Monday, February 25, 2008

Anglican Catechism in Outline: The Not-so-Good (Part 1)

I had hoped to get this all into one post. There's just too much....

Having shared what I like about the Anglican Catechism in Outline, let me share some thoughts about other sections of the Interim Report.

The largest section of the Interim Report is titled "Illustrations," and includes four case studies describing educational programs in several areas in the Global South (two in Nigeria and one each in Singapore and Uganda), describing work in varied settings. The reports are detailed and well written, and would, I think, be thought provoking for educators across the Communion. In contrast, the shortest section consists of two Appendices: one on the background of the Catechism of the 1662 Prayer Book, and one on the Revised Common Lectionary.

The section of the Interim Report of greatest concern to me is that titled "Commentary." It includes three papers: "The Inspiration and Authority of Scripture," by Professor Oliver O'Donovan of the University of Edinburgh; "The Creeds," by Bishop Paul Barnett, retired of Sydney; and"The Historic Formularies," by Peter Toon, President of the Prayer Book Society of the U.S.A.

Let me begin by stating that I quite like Bishop Barnett's paper on the Creeds. He focuses on the development of the Creeds as tools for evangelism and for catechesis of those to be baptized. He addresses the histories of the Apostles and Nicene Creeds, and some of the significant heretical movements that by reaction helped shaped them in ecumenical counsels. He speaks to functions of the Creeds, and ties them specifically to efforts at catechesis.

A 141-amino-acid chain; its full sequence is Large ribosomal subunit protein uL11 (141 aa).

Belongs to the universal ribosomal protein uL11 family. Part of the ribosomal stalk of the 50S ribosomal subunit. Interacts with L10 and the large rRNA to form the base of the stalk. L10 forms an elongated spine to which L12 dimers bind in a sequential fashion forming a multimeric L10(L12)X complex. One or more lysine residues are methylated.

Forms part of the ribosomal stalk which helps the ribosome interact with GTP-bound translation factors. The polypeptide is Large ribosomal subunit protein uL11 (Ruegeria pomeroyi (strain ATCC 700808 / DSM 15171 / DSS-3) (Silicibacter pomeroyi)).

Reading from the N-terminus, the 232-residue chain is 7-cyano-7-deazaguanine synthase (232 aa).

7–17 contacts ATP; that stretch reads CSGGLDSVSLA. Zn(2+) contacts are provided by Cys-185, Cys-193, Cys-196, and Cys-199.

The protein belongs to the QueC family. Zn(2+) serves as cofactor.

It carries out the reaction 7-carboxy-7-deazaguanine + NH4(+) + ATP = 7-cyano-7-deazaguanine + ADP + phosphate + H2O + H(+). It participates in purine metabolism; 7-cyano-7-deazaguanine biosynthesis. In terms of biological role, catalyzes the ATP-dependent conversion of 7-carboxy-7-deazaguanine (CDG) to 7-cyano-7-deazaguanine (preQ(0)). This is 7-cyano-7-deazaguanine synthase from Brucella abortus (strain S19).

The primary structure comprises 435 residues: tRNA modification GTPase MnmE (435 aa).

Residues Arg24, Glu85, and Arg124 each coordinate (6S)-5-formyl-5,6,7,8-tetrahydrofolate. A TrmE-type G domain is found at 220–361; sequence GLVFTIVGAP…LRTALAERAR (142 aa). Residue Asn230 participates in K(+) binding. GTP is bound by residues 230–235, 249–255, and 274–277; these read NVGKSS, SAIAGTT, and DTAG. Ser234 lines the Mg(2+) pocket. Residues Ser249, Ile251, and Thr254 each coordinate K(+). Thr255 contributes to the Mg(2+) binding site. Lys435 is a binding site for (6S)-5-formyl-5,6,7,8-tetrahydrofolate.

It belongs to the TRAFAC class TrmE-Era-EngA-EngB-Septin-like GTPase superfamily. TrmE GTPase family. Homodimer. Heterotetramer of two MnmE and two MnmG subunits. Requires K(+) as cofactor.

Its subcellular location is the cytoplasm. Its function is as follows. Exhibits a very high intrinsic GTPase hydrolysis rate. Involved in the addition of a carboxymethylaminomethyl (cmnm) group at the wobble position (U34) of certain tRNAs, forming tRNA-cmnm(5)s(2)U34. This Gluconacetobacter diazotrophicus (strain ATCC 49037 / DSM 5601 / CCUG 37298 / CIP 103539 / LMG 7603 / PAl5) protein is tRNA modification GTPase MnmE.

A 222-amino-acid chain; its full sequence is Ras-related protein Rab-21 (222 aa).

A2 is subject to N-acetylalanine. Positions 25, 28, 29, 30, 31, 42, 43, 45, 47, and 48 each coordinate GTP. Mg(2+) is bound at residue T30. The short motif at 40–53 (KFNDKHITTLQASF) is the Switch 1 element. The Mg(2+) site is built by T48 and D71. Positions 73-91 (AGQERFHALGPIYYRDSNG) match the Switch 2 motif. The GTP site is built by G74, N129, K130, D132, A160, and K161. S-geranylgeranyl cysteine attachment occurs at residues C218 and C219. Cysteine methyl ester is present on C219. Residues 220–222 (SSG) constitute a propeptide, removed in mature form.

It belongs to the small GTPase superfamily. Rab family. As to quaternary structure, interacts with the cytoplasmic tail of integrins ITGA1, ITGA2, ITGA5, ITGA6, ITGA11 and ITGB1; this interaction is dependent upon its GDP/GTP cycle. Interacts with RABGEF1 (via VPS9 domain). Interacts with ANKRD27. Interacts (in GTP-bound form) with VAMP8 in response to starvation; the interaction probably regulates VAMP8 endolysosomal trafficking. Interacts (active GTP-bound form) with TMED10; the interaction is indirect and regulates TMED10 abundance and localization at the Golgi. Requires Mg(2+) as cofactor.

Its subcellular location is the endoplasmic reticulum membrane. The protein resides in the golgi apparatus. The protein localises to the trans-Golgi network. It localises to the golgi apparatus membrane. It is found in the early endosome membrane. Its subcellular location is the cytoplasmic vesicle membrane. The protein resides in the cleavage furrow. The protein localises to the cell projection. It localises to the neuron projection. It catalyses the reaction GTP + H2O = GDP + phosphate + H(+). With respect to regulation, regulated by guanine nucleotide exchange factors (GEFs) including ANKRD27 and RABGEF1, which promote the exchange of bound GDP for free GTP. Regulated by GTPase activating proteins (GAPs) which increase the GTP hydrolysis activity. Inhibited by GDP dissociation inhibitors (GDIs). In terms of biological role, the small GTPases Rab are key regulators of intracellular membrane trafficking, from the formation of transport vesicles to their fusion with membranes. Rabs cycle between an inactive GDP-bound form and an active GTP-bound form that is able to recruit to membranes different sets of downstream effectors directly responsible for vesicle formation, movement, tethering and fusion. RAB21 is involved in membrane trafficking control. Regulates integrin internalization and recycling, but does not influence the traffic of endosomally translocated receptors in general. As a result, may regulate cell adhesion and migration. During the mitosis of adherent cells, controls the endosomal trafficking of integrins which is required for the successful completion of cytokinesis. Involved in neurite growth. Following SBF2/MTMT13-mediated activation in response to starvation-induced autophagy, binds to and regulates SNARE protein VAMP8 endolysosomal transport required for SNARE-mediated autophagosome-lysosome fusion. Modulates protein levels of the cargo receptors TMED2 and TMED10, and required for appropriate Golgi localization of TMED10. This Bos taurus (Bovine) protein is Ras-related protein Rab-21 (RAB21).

This is not to say that I have no questions about Bishop Barnett's paper. He leans heavily on the Vincentian Canon for his description of the catholic faith, and I question how accurate it was, even when Vincent wrote, to speak of "that which has been believed everywhere, always, and by all." He is also intent right from the beginning to address heresy, something I might have put in the context of the Councils. On the other hand, his emphasis on private judgment as opposed to the reflection of the Church gathered is certainly appropriate. These are quibbles about what is a good paper.

I have somewhat greater concern about Professor O'Donovan's paper on Scripture. His first concern in discussing the authority of Scripture is to describe its election and its perfection. "Scripture is "elect", as Israel and Jesus are elect, to serve the same plan of salvation. It is human writing set apart from every other human writing to serve a function in the saving purposes of God." Initially he distinguishes "God's own self-election" in Jesus from "the election of the Scriptures [as] an act of divine speech." However, he goes on to say,